Superintendent, Students Focused On School Safety

NEWARK – Local officials reaffirmed their commitment to school safety this week hours after a school shooting in St. Mary’s County.

At Tuesday’s meeting of the Worcester County Board of Education, Superintendent Lou Taylor assured the community the school system and local law enforcement remained focused on ensuring that children were safe.

“This morning was an eye opener for me as superintendent of schools,” he said.

Taylor said he learned of Tuesday’s shooting at Great Mills High School in St. Mary’s County from local law enforcement.

“My heart literally was in my feet,” he said. “That could have been my kids in my school or our kids in our schools.”

Taylor said he spoke to Worcester County’s principals Tuesday morning and was meeting with them again after school that day.

“We discussed what we needed to do today to make sure everybody felt comfortable,” he said, adding that in the meeting after school they would focus on what to do moving forward. “I will assure you we’re going to do our very best. … Those kids are going to be protected if it’s the last thing I do. Together we’re going to make a difference.”

Recent school shootings throughout the country have also prompted concerns from local students. Last week, a group of students from Stephen Decatur High School (SDHS) set up a forum with school system leadership. Senior Michael Mareno, the school board’s student representative from SDHS, said close to 40 students attended the session at Stephen Decatur, during which ideas to enhance school safety and ways to make students feel safer were discussed.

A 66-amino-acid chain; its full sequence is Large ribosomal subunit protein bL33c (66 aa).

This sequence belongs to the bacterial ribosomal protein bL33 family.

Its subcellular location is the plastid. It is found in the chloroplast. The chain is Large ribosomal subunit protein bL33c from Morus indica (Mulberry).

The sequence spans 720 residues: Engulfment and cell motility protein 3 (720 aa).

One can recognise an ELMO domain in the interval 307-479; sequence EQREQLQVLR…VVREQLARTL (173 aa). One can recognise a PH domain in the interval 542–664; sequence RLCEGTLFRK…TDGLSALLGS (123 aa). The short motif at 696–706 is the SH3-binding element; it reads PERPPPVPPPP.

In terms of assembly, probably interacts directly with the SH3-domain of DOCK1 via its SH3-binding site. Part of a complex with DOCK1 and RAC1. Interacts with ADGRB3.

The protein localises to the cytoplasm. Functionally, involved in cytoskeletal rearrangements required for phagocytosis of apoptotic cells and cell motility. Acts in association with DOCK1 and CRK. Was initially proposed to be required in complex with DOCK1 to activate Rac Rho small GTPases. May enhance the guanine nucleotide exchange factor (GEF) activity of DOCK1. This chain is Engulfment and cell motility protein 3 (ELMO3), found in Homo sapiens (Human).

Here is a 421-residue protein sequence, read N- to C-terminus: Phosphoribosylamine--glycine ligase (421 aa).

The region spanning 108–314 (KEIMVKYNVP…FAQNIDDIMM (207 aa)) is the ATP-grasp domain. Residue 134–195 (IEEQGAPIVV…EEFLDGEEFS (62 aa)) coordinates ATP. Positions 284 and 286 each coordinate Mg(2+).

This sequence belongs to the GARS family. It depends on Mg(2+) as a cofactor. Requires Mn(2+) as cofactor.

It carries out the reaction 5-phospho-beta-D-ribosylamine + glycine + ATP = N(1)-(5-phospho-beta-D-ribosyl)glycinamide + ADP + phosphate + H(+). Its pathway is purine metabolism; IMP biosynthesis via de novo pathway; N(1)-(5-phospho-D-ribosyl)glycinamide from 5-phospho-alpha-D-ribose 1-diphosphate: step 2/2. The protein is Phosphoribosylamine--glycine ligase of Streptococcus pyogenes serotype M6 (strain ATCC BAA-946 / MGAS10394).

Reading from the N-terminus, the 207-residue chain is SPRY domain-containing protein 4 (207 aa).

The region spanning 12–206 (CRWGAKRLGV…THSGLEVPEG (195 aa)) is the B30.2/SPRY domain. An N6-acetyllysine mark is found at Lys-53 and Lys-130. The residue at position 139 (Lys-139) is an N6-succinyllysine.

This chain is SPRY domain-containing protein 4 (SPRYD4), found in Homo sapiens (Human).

“It was very productive,” Mareno said. “It’s something I hope to see in the future as well — those sort of meeting places where people in the higher positions and the people that are affected by the decisions they make can go back and forth and have an easy communication.”

Students suggested that school safety become a topic at events like freshman orientation day and parent conferences. Steve Price, the school system’s chief operating officer, praised students for taking the initiative to organize the forum.

“They came with a purpose,” he said. “They were respectful. We shared ideas, talked about ways to improve school safety ranging from what we were doing to what students can do.”

Price said the students involved planned to take it upon themselves to make an effort to connect with their peers. He said they wanted to make sure students sitting alone at lunch, for example, felt welcome at the school.

“I think that’s a big step,” he said.

School board member Doug Dryden said he was impressed with the students’ efforts.

“The most forward-thinking ideas about school safety and gun violence are coming from students,” Dryden said, encouraging them to stay involved. “Never stop speaking out.”

School safety also came up during a closed session meeting of the school board Tuesday. The board voted to accept an in-kind donation from Hardwire LLC that will set up a pilot program at Pocomoke High School.

“The pilot program would outfit Pocomoke High School with 30 emergency response shields strategically placed throughout the building in the event of a crisis,” said Carrie Sterrs, the school system’s coordinator of public relations and special programs.

Sterrs added that the board’s approval of the program came with certain stipulations — a “robust” training program for staff, students and law enforcement partners, an evaluation at the conclusion of the pilot program (at the end of the school year) and an ability to make adjustments to the placement of the shields.

About The Author: Charlene Sharpe

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Charlene Sharpe has been with The Dispatch since 2014. A graduate of Stephen Decatur High School and the University of Richmond, she spent seven years with the Delmarva Media Group before joining the team at The Dispatch.